AMHERST, N.Y. (WIVB) — Don Gleason called it a “perfect storm,” a confluence of opportunity and need for a college athlete and a coach.
Last spring, the Daemen College men’s volleyball team was coming off its inaugural season. Competing in Division II — in what was then the only men’s scholarship program in New York State, the Wildcats had finished 6-17 with a roster of raw first-year players.
Gleason, a Hamburg native, was excited about the 2020 season. He had eight promising freshmen and a challenging schedule that included home games with Harvard, Pepperdine and UCLA, which was led by the U.S. Olympic men’s head coach, John Speraw.
One day last May, Gleason got a call in his office in Amherst. It was a familiar voice, fellow Hamburg native Zach Yerington. He had known Yerington since Zach was a teen-ager, playing club volleyball with Don’s little brother.
Yerington had just graduated from Ohio State, where he played two seasons on a national championship team before moving to club volleyball for his last two years to devote more time to academics and escape the withering grind of major Division I sports.
During his time in Columbus, Yerington had decided he wanted to be a coach. So who better to call for advice than Gleason, who had earned a Masters in engineering from RIT, with a 4.0 GPA, then given it up to pursue his passion for volleyball coaching?
“I talked to him on the phone for about an hour about what I should be doing differently, what emails I should be writing, what I should be saying,” Yerington recalled.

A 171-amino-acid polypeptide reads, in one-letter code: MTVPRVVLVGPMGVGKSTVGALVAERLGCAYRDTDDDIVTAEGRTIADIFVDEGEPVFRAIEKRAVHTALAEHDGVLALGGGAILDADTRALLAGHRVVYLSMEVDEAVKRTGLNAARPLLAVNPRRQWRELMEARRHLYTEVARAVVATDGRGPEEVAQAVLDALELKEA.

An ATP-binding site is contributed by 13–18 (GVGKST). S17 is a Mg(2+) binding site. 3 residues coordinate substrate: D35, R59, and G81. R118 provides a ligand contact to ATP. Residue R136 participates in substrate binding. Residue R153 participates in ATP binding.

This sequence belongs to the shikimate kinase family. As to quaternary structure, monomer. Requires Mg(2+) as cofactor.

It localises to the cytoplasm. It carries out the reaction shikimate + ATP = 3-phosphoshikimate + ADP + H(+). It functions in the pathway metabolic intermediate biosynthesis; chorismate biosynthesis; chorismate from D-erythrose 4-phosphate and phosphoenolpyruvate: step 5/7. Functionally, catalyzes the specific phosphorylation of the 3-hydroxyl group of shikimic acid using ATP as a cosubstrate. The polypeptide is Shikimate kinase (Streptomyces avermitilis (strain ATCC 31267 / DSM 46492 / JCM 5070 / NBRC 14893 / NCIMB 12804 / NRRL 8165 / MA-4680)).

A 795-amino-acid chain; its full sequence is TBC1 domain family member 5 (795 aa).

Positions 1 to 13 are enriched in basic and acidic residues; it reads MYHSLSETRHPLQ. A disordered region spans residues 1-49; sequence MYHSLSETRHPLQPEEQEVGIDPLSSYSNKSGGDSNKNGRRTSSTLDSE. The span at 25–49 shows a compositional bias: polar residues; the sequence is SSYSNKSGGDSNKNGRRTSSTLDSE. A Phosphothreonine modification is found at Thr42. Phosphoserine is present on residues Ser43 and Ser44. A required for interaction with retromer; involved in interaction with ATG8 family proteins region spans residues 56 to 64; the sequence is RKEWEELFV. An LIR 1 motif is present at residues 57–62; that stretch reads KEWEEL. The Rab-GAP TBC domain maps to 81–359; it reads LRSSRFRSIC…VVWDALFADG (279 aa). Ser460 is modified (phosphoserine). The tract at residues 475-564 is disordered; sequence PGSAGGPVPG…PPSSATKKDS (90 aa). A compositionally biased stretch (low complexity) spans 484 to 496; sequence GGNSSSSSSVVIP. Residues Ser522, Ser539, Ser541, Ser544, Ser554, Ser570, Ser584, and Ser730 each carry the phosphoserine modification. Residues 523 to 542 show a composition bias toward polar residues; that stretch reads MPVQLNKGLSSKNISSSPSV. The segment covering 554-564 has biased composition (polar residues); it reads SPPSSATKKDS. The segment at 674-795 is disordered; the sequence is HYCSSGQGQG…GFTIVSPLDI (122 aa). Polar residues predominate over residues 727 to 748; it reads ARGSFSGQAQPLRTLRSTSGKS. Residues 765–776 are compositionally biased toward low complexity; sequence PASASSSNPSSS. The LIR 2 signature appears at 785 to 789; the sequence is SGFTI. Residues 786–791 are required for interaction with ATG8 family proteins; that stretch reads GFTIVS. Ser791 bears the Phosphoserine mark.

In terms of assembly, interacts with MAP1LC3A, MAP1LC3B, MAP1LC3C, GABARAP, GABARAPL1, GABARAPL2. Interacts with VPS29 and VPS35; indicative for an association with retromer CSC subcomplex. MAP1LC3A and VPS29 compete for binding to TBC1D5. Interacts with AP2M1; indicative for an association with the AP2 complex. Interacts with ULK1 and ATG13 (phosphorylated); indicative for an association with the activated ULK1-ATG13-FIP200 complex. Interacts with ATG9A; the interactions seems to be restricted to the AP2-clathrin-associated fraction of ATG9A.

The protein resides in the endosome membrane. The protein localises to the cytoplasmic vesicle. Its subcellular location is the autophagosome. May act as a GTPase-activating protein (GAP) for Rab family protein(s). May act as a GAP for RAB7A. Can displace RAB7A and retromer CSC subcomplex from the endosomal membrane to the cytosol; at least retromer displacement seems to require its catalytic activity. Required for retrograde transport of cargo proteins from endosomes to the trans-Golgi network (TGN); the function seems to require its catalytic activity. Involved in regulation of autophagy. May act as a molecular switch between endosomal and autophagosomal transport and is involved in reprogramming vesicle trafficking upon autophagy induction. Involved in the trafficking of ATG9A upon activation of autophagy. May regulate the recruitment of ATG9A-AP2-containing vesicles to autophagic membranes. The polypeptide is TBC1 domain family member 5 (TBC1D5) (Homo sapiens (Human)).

Gleason, who had traveled the country with a dwindling bank account to visit volleyball clinics and make contacts early in his career, gave Yerington career advice. Then he made his pitch.
“You have a year of eligibility left,” he said. “We’d be happy to see if one of our graduate programs fits you. If it does, we would love to have you on the team.”
Yerington said he hadn’t thought of using his extra year of eligibility. But it was a perfect opportunity. He had made a mature decision to leave the national title team at Ohio State for his academics. Here was a chance to play the sport he loved for one more season in his hometown, and to work toward his coaching dream in graduate school.
It didn’t take him long to say yes.
“I can’t tell you how many athletes I know look back and wish they could play again,” Gleason said. “So when we offered him the opportunity, it was a good fit. I don’t want to bring in guys — even if they can play at a high level like he can — if it’s not a good fit for one year, if it doesn’t make sense. I don’t want to sell guys on something I don’t genuinely think is right for them.